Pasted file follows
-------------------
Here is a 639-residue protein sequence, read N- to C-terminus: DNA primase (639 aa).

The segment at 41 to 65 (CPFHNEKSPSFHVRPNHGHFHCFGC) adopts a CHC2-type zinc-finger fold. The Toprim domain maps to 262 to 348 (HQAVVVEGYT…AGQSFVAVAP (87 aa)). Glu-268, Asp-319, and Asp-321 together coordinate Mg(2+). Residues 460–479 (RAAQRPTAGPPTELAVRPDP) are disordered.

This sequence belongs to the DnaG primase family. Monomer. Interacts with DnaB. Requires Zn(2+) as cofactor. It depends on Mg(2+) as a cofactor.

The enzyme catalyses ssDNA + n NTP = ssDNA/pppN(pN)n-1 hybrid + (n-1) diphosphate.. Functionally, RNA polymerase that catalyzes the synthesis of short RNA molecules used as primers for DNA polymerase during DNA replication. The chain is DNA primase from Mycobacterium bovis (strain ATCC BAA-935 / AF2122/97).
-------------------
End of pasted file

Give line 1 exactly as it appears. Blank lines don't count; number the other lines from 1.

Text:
Here is a 639-residue protein sequence, read N- to C-terminus: DNA primase (639 aa).